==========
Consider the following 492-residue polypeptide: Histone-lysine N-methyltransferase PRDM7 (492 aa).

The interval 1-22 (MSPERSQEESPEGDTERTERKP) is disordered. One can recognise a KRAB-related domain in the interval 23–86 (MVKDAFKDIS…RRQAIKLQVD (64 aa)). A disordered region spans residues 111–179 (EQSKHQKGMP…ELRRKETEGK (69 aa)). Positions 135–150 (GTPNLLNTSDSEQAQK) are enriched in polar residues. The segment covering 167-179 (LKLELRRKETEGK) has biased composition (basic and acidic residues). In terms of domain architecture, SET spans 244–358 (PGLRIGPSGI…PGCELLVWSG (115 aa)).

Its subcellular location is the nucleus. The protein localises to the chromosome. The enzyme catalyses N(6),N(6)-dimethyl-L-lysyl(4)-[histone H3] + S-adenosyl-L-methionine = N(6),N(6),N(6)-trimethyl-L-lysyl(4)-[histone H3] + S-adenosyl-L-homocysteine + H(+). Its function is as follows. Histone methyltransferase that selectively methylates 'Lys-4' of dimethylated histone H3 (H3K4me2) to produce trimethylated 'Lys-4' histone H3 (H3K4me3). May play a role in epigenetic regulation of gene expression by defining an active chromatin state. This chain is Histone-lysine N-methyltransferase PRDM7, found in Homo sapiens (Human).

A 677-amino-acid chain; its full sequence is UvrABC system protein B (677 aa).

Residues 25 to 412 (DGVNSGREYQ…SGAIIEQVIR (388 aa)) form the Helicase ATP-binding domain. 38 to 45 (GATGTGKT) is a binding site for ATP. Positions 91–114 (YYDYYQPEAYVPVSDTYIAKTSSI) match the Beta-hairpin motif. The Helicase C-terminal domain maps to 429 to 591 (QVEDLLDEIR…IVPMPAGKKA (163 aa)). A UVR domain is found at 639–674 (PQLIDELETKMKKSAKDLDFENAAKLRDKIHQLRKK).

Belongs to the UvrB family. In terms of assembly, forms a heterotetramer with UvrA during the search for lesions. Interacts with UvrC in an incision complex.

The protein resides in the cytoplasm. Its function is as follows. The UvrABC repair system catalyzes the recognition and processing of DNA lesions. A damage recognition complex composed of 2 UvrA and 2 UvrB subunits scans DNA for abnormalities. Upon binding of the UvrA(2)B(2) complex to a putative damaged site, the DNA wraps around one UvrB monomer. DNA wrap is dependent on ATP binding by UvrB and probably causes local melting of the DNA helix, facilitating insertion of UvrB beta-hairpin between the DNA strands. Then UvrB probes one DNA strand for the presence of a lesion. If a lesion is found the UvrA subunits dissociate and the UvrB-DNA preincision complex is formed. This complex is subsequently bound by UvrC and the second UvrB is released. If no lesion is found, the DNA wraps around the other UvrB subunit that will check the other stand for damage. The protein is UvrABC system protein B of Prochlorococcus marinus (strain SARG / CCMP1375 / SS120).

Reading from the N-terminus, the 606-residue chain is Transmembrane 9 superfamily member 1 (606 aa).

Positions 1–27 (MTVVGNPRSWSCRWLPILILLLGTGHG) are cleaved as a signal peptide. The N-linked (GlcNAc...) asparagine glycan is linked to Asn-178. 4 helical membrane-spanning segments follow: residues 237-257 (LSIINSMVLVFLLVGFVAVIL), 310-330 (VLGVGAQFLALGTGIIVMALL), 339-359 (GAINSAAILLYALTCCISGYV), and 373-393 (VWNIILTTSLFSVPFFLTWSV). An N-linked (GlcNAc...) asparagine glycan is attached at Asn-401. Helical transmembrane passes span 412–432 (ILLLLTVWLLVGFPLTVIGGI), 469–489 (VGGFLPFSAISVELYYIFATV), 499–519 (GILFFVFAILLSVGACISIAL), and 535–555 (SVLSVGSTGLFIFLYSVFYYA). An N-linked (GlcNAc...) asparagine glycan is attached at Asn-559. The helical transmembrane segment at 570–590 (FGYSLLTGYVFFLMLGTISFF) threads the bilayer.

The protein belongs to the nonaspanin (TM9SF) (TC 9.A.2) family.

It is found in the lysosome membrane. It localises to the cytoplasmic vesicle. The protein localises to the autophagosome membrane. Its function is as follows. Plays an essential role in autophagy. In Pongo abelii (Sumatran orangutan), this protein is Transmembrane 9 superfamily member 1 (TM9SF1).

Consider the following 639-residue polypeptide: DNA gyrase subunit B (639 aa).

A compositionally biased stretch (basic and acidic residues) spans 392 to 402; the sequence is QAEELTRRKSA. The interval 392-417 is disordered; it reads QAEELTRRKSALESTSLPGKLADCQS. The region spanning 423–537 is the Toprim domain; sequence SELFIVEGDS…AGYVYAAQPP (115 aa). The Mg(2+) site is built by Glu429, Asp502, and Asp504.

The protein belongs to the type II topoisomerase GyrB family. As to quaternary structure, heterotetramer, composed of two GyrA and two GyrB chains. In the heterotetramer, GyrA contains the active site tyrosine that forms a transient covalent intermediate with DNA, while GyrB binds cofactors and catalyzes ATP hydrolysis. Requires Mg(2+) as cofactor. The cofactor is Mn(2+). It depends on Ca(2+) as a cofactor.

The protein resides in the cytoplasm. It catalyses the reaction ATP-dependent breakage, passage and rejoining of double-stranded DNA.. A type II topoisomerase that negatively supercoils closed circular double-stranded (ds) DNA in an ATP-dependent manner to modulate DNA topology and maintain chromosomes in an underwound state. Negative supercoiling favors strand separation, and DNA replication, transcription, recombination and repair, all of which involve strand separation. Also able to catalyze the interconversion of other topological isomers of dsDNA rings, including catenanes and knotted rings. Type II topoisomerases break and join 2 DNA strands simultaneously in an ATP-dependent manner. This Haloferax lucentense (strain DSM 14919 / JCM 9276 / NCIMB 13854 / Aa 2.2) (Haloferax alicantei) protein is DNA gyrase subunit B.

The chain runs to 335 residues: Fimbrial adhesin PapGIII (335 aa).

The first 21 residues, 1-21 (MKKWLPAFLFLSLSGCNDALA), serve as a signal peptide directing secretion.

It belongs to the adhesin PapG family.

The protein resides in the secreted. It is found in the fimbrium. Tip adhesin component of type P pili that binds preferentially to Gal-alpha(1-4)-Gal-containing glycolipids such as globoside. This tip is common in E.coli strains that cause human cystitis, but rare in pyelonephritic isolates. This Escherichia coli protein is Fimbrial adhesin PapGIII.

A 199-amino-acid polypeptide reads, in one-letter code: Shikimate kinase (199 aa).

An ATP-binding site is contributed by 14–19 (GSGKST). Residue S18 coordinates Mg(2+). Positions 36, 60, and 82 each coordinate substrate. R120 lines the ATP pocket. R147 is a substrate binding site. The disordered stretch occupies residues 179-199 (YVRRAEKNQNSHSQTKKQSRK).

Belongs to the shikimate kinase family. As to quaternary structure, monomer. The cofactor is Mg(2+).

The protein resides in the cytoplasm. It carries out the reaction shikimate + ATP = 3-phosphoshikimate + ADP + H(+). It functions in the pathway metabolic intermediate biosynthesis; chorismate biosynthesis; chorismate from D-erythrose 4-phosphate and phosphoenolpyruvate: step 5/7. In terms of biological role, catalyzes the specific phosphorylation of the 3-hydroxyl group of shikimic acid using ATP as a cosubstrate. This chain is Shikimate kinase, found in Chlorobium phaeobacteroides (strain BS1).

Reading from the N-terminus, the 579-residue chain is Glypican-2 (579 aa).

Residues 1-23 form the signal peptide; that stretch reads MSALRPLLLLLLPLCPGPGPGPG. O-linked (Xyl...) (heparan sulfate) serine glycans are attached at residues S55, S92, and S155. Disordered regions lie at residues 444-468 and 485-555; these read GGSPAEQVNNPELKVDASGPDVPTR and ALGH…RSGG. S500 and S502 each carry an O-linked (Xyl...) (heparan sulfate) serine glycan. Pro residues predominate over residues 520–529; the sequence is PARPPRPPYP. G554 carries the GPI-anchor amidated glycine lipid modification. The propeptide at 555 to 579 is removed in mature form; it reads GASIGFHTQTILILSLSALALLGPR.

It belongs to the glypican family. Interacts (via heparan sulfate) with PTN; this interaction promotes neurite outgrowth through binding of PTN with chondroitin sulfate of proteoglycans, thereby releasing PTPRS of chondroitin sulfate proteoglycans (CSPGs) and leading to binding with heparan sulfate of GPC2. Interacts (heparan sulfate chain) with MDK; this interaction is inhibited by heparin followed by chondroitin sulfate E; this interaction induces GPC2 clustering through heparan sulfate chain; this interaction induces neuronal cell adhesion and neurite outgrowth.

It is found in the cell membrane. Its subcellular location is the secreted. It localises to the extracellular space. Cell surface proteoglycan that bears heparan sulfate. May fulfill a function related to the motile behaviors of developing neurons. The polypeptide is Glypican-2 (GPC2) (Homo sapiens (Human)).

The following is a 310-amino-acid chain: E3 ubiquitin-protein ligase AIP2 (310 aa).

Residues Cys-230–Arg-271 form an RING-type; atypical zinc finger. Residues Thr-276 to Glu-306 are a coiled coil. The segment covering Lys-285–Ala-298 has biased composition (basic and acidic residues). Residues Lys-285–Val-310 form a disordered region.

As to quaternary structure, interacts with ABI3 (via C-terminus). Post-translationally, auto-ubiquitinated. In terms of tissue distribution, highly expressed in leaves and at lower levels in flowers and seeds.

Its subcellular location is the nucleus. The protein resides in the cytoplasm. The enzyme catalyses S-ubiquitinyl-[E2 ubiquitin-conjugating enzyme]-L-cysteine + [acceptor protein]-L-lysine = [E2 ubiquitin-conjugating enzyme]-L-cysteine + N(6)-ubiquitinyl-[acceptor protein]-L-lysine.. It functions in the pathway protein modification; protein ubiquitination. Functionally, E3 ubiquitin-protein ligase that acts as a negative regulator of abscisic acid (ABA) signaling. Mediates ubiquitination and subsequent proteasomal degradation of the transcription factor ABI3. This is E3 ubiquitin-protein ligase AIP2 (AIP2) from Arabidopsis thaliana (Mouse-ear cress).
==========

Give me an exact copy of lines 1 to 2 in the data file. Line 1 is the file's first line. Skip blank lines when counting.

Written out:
Consider the following 492-residue polypeptide: Histone-lysine N-methyltransferase PRDM7 (492 aa).

The interval 1-22 (MSPERSQEESPEGDTERTERKP) is disordered. One can recognise a KRAB-related domain in the interval 23–86 (MVKDAFKDIS…RRQAIKLQVD (64 aa)). A disordered region spans residues 111–179 (EQSKHQKGMP…ELRRKETEGK (69 aa)). Positions 135–150 (GTPNLLNTSDSEQAQK) are enriched in polar residues. The segment covering 167-179 (LKLELRRKETEGK) has biased composition (basic and acidic residues). In terms of domain architecture, SET spans 244–358 (PGLRIGPSGI…PGCELLVWSG (115 aa)).